A steady increase in gold exports has raised concerns about Uganda continuing to serve as a strategic transit route for gold smuggled from the restive Democratic Republic of Congo, Chimp Corps report.
The UN Group of Experts on DRC had previously documented the decline in official gold exports from Uganda after 2007, when sanctions were placed upon top gold smuggling companies -Machanga and UCI.
According to online statistics from the Bank of Uganda, Uganda’s official gold exports had increased from 11 kg in 2014 to 1,118 kg in 2015, and to 8,751 kg, the highest ever recorded, in 2016.
From January to April 2017, Uganda officially exported 2,938 kg, which puts it on a pace to beat the 2016 record.
Additional data from 2016, published by the Uganda Bureau of Statistics, confirmed previous findings regarding the country’s limited own gold production, facts also confirmed in the Government of Uganda’s letter to the Group in June 2017.
According to Government, the discrepancy between export and production values results from “undocumented domestic gold production.”
However, UN investigators said in their annual report that “Uganda remained a transit hub for gold produced in other countries, such as DRC.”
While Uganda’s gold export revenues have increased in recent years, observers have warned of illicit gold trade propping up rebel movements in DRC.
Gold in the financial year 2015/16 became Uganda’s second largest export product after coffee.
However, the Auditor General expressed alarm about the minimal collections from royalties.
“Accordingly, government should have collected between Shs6.98b and Shs34.9b in royalties using the applicable rates of 1 per cent and 5 per cent for the imported or locally mined gold respectively,” the Auditor General’s report reads, in part.
The report further indicated that the management assessed royalty and awarded export permits for only 93kgs of gold worth Shs11.8b.
“However, collaborative reports from the Customs and Excise Department of Uganda Revenue Authority indicated that 5,316 kgs of gold had been exported with a total value of Shs698b,” the report reads.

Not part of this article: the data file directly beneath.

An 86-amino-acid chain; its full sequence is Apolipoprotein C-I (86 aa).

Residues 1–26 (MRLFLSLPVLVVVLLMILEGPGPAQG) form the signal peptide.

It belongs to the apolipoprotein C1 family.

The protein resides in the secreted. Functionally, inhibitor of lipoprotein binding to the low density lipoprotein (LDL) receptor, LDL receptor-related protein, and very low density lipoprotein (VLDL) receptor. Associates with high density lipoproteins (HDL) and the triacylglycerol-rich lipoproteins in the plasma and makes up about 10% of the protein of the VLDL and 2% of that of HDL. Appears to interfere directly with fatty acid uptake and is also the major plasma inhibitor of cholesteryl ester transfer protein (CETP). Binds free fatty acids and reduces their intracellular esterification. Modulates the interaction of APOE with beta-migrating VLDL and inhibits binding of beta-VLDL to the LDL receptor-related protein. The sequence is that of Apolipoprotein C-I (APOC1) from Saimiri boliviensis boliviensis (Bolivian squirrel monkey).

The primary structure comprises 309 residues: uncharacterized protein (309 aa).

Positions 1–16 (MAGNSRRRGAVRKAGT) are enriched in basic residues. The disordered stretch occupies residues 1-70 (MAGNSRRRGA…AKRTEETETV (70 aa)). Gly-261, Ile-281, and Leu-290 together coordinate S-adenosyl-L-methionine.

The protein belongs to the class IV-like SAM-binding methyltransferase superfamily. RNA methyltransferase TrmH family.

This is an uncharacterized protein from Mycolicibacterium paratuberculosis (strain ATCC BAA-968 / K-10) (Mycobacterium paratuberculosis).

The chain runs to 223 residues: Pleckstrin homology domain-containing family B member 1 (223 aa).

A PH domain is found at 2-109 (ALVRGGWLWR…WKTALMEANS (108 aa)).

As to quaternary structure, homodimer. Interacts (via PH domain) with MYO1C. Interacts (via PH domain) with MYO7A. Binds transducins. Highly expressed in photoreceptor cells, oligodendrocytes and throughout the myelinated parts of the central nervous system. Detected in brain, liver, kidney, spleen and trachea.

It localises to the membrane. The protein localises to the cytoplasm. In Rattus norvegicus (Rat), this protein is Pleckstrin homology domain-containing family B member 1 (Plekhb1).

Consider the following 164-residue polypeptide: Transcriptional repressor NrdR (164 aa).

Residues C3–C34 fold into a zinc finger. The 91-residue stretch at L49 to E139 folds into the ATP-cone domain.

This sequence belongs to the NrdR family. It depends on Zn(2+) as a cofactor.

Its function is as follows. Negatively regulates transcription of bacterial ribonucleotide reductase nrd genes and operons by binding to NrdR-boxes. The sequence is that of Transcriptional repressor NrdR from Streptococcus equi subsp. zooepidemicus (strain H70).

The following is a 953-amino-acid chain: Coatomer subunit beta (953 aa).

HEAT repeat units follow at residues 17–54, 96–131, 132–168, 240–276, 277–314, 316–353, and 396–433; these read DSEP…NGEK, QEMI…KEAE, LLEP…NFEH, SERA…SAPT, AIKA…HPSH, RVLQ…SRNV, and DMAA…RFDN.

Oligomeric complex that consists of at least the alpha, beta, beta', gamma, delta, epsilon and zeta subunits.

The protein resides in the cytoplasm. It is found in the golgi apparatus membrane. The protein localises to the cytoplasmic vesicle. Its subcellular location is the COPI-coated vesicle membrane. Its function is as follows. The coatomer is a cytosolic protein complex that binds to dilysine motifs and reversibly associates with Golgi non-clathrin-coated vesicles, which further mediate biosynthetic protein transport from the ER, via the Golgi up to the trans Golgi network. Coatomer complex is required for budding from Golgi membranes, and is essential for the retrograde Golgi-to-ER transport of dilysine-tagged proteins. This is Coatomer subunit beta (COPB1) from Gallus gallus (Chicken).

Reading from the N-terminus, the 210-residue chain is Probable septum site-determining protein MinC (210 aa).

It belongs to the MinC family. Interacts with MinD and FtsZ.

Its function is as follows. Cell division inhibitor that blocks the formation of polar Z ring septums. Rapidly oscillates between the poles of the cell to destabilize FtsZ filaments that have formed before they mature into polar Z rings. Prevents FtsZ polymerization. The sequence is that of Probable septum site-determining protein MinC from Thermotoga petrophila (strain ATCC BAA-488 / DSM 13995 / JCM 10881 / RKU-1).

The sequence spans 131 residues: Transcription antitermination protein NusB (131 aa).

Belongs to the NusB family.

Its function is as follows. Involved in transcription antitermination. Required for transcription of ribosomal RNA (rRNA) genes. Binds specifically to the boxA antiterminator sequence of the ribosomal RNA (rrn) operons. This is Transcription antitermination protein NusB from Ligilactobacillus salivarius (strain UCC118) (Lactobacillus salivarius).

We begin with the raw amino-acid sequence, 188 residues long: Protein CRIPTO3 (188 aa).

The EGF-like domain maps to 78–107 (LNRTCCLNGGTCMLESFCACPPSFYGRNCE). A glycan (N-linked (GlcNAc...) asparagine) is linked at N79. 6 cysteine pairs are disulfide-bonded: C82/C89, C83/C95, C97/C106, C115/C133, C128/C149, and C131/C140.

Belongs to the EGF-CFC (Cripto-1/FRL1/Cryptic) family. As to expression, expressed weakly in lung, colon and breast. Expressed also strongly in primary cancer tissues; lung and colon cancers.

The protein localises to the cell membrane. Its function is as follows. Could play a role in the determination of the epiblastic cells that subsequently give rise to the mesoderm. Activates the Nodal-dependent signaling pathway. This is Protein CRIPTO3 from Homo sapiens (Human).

During the period under review, the Group received testimony from several sources based in Bunia, Butembo and Kampala, all of which are involved in gold trading.
They confirmed previously reported patterns of smuggling.
The UN Group interviewed eight people involved in the gold sector in Bunia, three of whom were also active in Butembo.
They informed the Group that they still had business relations with the directors of the sanctioned entities United Commercial Impex (UCI) and Machanga Ltd.
In Kampala, the Group also met with a civil society actor and three Congolese nationals who served as intermediaries between Kampala-based gold traders and those in Butembo and Bunia.
The three intermediaries confirmed that the Director of Machanga Ltd was still a regular buyer of gold from the Democratic Republic of the Congo.
The same sources also mentioned Sameer Bhimji, stating that he competed over the same Congolese gold suppliers with Machanga Ltd.
In December 2016, the Uganda Revenue Authority confiscated undocumented gold in Bhimji’s house where gold worth billions of shillings was recovered.
This gold was later handed back to Bhimji under mysterious circumstances before exporting it to Dubai.
Meanwhile, UN investigators revealed that the revival of official gold exports from Uganda coincided with the 2016 opening of the country’s first gold refinery, African Gold Refinery (AGR) owned by Alain Goetz.
AGR senior management said they were expecting to export more than 10 tons of gold in 2017.
This suggests that gold exports from Uganda had always been largely underreported.
When the Government of Uganda provided statistics to UN in 2014, official exports were less than 15 kg in line with the aforementioned Bureau of Statistics data.
For the same year, the United Nations Commodity Trade Statistics Database (UN Comtrade) published exports of one ton.
The UN said it AGR could contribute to a “cleaner gold trade” in Uganda.
During a meeting in May and subsequently in a letter in June 2017, AGR told UN investigators that the company to date “does not have the capacity to map the actual physical flow of each and every gram of gold”.
AGR senior management said there was a need for additional, internationally agreed procedures to fulfill this requirement.
However, while UN is not aware of any illegal activity of AGR to date, it believes that it is “highly possible that gold smuggled from the Democratic Republic of the Congo could occasionally permeate the company’s supply chain.”
UN said it requested a list of AGR suppliers but had not received it and took note of the willingness of AGR to first require “proper consent” of their suppliers.
“This information would help to ascertain if certain suppliers were involved in fraudulent trade with smugglers from the Democratic Republic of the Congo,” reads the UN report seen by ChimpReports.
“The Group saw a copy of an agreement signed by AGR and CEEC, in which the two parties acknowledged that gold was smuggled from the Democratic Republic of the Congo to Uganda. Furthermore, it includes a commitment to work closely in the fight against smuggling according to international and International Conference on the Great Lakes Region regulations.”
The Uganda government does not deny the smuggling of gold from the Democratic Republic of the Congo to Uganda but attributed it mainly to the “porosity of the borders.”